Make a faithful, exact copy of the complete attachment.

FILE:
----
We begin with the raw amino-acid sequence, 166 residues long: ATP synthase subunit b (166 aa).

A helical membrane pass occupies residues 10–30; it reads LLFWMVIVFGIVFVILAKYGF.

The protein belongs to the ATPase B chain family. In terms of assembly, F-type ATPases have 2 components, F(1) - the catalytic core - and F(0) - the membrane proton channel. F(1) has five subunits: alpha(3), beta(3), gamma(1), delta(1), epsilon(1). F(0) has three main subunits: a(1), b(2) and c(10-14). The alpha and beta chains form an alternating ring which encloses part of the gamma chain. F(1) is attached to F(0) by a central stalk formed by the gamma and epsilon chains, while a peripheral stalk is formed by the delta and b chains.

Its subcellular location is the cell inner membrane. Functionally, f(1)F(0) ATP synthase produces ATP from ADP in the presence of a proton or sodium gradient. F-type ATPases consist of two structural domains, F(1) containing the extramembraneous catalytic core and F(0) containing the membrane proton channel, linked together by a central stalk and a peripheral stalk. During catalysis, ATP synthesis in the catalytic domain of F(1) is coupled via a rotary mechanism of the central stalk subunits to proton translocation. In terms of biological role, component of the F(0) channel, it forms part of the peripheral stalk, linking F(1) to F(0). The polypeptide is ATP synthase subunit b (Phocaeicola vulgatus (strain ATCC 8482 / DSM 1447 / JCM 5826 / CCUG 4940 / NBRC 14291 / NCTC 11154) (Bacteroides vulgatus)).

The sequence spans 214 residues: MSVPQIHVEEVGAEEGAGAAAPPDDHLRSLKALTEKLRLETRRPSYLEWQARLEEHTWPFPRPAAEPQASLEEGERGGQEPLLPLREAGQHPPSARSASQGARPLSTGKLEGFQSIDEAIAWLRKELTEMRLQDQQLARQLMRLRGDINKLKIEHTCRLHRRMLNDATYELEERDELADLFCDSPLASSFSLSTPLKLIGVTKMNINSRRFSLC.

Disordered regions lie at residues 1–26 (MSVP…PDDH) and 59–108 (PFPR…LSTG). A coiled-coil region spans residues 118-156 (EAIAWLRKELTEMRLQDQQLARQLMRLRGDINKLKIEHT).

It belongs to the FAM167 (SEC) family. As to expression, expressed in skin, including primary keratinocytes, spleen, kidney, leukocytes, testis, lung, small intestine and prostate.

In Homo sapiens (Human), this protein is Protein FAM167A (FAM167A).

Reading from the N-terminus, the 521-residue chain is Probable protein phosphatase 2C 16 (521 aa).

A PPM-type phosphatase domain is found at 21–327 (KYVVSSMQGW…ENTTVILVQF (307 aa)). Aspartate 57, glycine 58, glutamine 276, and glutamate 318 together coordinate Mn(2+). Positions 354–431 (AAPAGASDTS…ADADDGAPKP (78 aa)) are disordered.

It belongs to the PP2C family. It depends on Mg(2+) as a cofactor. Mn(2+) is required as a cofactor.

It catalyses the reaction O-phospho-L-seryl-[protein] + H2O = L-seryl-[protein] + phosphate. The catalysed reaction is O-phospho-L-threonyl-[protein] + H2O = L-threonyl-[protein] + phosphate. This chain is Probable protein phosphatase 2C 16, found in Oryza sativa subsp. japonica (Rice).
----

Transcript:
We begin with the raw amino-acid sequence, 166 residues long: ATP synthase subunit b (166 aa).

A helical membrane pass occupies residues 10–30; it reads LLFWMVIVFGIVFVILAKYGF.

The protein belongs to the ATPase B chain family. In terms of assembly, F-type ATPases have 2 components, F(1) - the catalytic core - and F(0) - the membrane proton channel. F(1) has five subunits: alpha(3), beta(3), gamma(1), delta(1), epsilon(1). F(0) has three main subunits: a(1), b(2) and c(10-14). The alpha and beta chains form an alternating ring which encloses part of the gamma chain. F(1) is attached to F(0) by a central stalk formed by the gamma and epsilon chains, while a peripheral stalk is formed by the delta and b chains.

Its subcellular location is the cell inner membrane. Functionally, f(1)F(0) ATP synthase produces ATP from ADP in the presence of a proton or sodium gradient. F-type ATPases consist of two structural domains, F(1) containing the extramembraneous catalytic core and F(0) containing the membrane proton channel, linked together by a central stalk and a peripheral stalk. During catalysis, ATP synthesis in the catalytic domain of F(1) is coupled via a rotary mechanism of the central stalk subunits to proton translocation. In terms of biological role, component of the F(0) channel, it forms part of the peripheral stalk, linking F(1) to F(0). The polypeptide is ATP synthase subunit b (Phocaeicola vulgatus (strain ATCC 8482 / DSM 1447 / JCM 5826 / CCUG 4940 / NBRC 14291 / NCTC 11154) (Bacteroides vulgatus)).

The sequence spans 214 residues: MSVPQIHVEEVGAEEGAGAAAPPDDHLRSLKALTEKLRLETRRPSYLEWQARLEEHTWPFPRPAAEPQASLEEGERGGQEPLLPLREAGQHPPSARSASQGARPLSTGKLEGFQSIDEAIAWLRKELTEMRLQDQQLARQLMRLRGDINKLKIEHTCRLHRRMLNDATYELEERDELADLFCDSPLASSFSLSTPLKLIGVTKMNINSRRFSLC.

Disordered regions lie at residues 1–26 (MSVP…PDDH) and 59–108 (PFPR…LSTG). A coiled-coil region spans residues 118-156 (EAIAWLRKELTEMRLQDQQLARQLMRLRGDINKLKIEHT).

It belongs to the FAM167 (SEC) family. As to expression, expressed in skin, including primary keratinocytes, spleen, kidney, leukocytes, testis, lung, small intestine and prostate.

In Homo sapiens (Human), this protein is Protein FAM167A (FAM167A).

Reading from the N-terminus, the 521-residue chain is Probable protein phosphatase 2C 16 (521 aa).

A PPM-type phosphatase domain is found at 21–327 (KYVVSSMQGW…ENTTVILVQF (307 aa)). Aspartate 57, glycine 58, glutamine 276, and glutamate 318 together coordinate Mn(2+). Positions 354–431 (AAPAGASDTS…ADADDGAPKP (78 aa)) are disordered.

It belongs to the PP2C family. It depends on Mg(2+) as a cofactor. Mn(2+) is required as a cofactor.

It catalyses the reaction O-phospho-L-seryl-[protein] + H2O = L-seryl-[protein] + phosphate. The catalysed reaction is O-phospho-L-threonyl-[protein] + H2O = L-threonyl-[protein] + phosphate. This chain is Probable protein phosphatase 2C 16, found in Oryza sativa subsp. japonica (Rice).